Sixty-six years ago this autumn, Hal Mayforth was a sergeant with the U.S. 4th Armored Division, fighting his way through France. He was part of a platoon that would eat Thanksgiving dinner that month in a barnyard rank with manure and lined with coffins. According to a letter he wrote his parents at the time, however, it actually was a pretty good meal: “Everyone in the troop is presently so stuffed with turkey, cranberries, potatoes, carrots, peas, applesauce and pineapples that the third army will be unable to clock off its daily five kilometers.”
Before joining the Army, Mayforth had grown up in Burlington and played football at the University of Vermont. He will turn 90 this coming February. A widower, he lives now with his daughter in Bristol.
Mayforth doesn’t consider himself a hero. Few soldiers do. But the reality is that he was a first-rate scout, and continued in that role even while acting as a platoon leader. He fought for eight-and-a-half months — including the Battle of the Bulge in 1944 — until, on March 1, 1945, he was shot in his right thigh and forearm while covering his platoon as they fell back across a meadow under fire.
“Mayforth was our Ben Johnson,” wrote John DiBattista in his World War II memoir, “The Long Road,” meaning that Mayforth was like the scouts in “those old John Wayne cavalry movies.” Mayforth, DiBattista recalled, would halt the column, survey tracks in the dirt or mud road, and determine right away whether they were from an armored car, a tank, or merely a Volkswagen.
Thursday is Veterans Day: The holiday always falls on the 11th, because the armistice for the First World War went into effect at 11 a.m. on November 11, 1918: 11-11-11. For most of my life, we haven’t viewed the day with the respect that President Wilson imagined we would when he proclaimed the first Armistice Day nearly a century ago. There are a variety of reasons for that, but the primary ones are the scars wrought on the national psyche by the Vietnam War.
History is cyclical, however, and my sense is that once again we are approaching the work of our veterans with the reverence it deserves. First of all, we are realizing that the Greatest Generation — men and women such as Hal Mayforth — is growing smaller. Most veterans of World War II are on the far side of 84. We know our time with them is short.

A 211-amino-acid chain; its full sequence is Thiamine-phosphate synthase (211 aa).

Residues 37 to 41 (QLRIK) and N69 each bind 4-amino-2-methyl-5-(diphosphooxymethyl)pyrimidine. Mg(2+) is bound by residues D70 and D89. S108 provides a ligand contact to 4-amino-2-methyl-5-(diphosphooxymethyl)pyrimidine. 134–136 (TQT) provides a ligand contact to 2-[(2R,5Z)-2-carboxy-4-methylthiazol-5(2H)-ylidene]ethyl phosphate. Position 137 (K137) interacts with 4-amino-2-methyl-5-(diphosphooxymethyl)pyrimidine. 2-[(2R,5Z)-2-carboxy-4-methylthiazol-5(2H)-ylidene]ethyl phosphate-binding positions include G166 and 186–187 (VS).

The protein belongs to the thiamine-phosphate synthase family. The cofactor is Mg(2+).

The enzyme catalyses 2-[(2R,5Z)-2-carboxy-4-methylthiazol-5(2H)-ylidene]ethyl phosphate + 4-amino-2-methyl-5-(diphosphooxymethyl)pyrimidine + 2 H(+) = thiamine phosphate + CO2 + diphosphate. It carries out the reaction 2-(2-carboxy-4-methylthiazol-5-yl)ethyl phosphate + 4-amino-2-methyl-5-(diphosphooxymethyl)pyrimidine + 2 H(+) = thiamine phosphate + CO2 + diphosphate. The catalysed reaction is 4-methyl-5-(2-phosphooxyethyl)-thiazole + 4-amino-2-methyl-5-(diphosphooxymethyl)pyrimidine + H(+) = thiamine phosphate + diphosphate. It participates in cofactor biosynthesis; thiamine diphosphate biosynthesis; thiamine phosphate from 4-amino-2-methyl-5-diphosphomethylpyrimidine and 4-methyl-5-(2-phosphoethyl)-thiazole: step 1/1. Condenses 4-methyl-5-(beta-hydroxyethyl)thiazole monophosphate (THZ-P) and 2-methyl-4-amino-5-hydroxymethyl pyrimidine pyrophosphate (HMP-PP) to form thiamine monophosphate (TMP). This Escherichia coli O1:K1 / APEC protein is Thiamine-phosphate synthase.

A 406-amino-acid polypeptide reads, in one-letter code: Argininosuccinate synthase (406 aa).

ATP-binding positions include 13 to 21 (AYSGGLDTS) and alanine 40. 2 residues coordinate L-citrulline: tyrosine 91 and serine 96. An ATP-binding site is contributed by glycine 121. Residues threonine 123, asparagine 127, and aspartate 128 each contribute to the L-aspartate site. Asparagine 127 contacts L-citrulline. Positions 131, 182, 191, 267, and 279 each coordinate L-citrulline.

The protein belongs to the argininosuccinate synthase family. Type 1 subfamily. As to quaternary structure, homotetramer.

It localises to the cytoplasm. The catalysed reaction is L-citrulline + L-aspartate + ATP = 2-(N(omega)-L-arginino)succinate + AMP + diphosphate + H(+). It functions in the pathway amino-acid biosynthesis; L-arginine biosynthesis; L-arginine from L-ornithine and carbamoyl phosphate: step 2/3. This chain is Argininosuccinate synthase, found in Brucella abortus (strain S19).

Second, there are the younger veterans who served in two wars in Iraq in the last generation and are now fighting the Taliban in places in Afghanistan that most of us can name but seldom pinpoint on a map (Exhibit A: Kandahar). Since we have been fighting in Afghanistan for nine years this autumn, the odds are good that most of us know someone who has been there — or, tragically, someone who died there. There is also a moral authority to our work in Afghanistan that has reassured us all: We are building schools in the country and ensuring that girls can attend. We are trying to make certain that soccer on the Sabbath is not a capital offense. In September, this newspaper’s Sam Hemingway and Ryan Mercer showed us exactly that — and more.
And right here at home, next month on West Canal Street in Winooski, the Committee on Temporary Shelter will have finished construction on its apartment complex for Vermont veterans. “We want to make sure that Vermont’s veterans are honored for their service — that they have the housing and support they need to make the difficult transition back home,” COTS Executive Director Rita Markley says.
Consequently, this Thursday I will say a prayer for our veterans right now overseas. And when I am eating my cranberries and Tofurky on Thanksgiving, I will be thankful that 66 years ago a guy like Hal Mayforth was willing to celebrate his Thanksgiving in a barnyard in northern France.
(This column originally appeared in the Burlington Free Press on November 7, 2010.)